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Communication is an integral part of human existence and development. Engaging in it is inevitable particularly in a business setting as it is relative to promoting an idea, product, service, or organization to create value or make a sale (Khan). Successful businesses recognize the value of communication in the workplace which requires proficiency in oral and written communication skills. The latter is engineered to display information effectively on the page in order to get results, to inform, to request, to entertain, or to persuade (Holloway). In fact, 90% of all business transactions involve written communications (DePompa). Hence effective business communication demands ideas, thoughts, and concepts to be expressed and presented in an orderly, formal, and effective manner.
English as Second Language (ESL) learners perceive business writing skill as far more challenging than that of oral business communication. The former requires the use of written English based on standards set by prescriptive authorities associated with publishing houses and schools (www.wikipedia.com).
Teachers, like the researcher, are faced with the challenge of addressing students' lack of business writing skills which emanates from their confusion and difficulty in understanding the concepts governing business writing. Business writing is a highly demanding process that necessitates an organization in the development of thoughts, ideas, and accuracy in word choices. The most common problem that confronts teachers of the writing class does not lie so much on what to ask students to write about; the difficulty is more on how to motivate the students to write interesting and effective materials. Writing for its own sake is a drag, and produces boring output (Ikeguchi).
Writing only becomes an interesting activity when the teacher knows how to go about teaching it. One very important point the teacher can consider to increase motivation is to actually become a very good supporter and facilitator in the entire writing process. In this regard, the use of newspaper articles as intervention in the improvement of business writing is can be considered.
The use of newspaper articles can be an effective intervention to implement in the writing-learning process because it can easily be adapted in Business Communication and Writing class. Newspaper articles offer situations that students are likely to encounter in real life. Through newspaper articles, they can use their experiences and prior knowledge to respond appropriately, and even creatively.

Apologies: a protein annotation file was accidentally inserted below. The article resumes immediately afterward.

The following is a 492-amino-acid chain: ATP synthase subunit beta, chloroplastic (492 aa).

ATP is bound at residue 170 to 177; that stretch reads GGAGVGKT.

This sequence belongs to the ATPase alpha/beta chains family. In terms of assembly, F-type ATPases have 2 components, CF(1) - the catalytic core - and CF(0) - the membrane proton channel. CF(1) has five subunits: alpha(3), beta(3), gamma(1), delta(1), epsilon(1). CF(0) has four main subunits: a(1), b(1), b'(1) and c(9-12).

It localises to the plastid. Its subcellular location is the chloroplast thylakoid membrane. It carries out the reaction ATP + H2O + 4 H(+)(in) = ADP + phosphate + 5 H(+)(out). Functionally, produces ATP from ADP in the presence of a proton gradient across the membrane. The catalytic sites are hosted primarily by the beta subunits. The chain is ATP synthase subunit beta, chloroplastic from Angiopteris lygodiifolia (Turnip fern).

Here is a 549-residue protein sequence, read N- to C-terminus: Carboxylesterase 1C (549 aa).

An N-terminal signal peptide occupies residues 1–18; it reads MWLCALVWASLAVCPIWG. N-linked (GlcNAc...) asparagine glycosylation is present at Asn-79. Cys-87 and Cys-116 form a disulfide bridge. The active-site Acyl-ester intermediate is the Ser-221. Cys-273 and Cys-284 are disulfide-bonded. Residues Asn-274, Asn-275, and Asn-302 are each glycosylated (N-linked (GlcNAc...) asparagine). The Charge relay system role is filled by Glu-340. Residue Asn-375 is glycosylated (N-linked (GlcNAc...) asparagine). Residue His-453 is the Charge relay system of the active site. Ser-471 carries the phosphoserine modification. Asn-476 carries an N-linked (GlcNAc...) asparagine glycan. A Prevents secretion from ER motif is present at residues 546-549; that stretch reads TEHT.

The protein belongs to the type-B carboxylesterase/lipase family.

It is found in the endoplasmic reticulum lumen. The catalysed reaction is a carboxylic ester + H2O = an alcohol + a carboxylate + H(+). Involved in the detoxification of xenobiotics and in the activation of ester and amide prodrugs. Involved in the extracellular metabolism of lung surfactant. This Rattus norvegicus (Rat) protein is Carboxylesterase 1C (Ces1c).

This intervention can also help students with low English proficiency to arouse interest so they can actively participate in the class activities. The use of newspaper articles motivates students to write what they want, what they need, and what they feel. Because of the increased responsibility to participate through a variety of writing exercises, students may gain confidence in using the target language in general. Students are more responsible managers of their own learning (Larsen - Freeman).
This paper intends to find out whether the use of newspaper articles as intervention in the improvement of business writing skills of iACADEMY students is effective.
Background of the Study
Having the mindset of directly addressing the need for ready-to-hire graduates/applicants of both the information technology (IT) and business industries, Mr. Mitch Andaya, former Dean of the College of Computer Studies in DLSU and Vice-President of STI Colleges Head Office, together with the other founders, established the Information and Communications Technology Academy, now better known as iACADEMY, in March of 2002. The school acquired the first and third floors of the PhilCare Building in Ayala Avenue corner Dela Rosa Street in Makati City. At present, the school occupies the third to the fifth floor of the building that has been renamed iACADEMY.
iACADEMY offers Bachelor of Science in Computer Science (BSCS) with Specialization in Software Engineering, Bachelor of Science in Information Technology (BSIT) with Specialization in Digital Arts, and Bachelor of Science in Business Administration (BSBA) with Specialization in Marketing and Advertising Management, Bachelor of Science in Animation (BSA), Bachelor of Science in Game Development (BSGD), Bachelor of Arts in Multimedia Arts and Design (AB MMA), and Bachelor of Arts in Fashion Design (ABFD).
iACADEMY's library houses a good selection of hard-to-find and imported books, a generous number of local text books and reference materials, and half a dozen desktop computers equipped with the internet, the latest software for IT-related courses and electronic books (e-books) encompassing a variety of subjects to address the needs of its students across all degrees. It also has been on daily subscription with two of the more prominent Philippine broadsheets, the Manila Bulletin and the Philippine Star. Several copies of the daily issues of these broadsheets are accessible to everyone who works for or studies in the institution. However, based upon the school librarian's personal observation, only a handful of individuals, most of whom are faculty members, take the time to read these newspapers. Students become interested with these learning materials only when the need arises, like when assignments necessitate them to read and photocopy articles in these newspapers. This study, which aims to improve the students' business writing skills, also hopes to make students become active newspaper readers after they discover the real-life learning opportunities it can offer.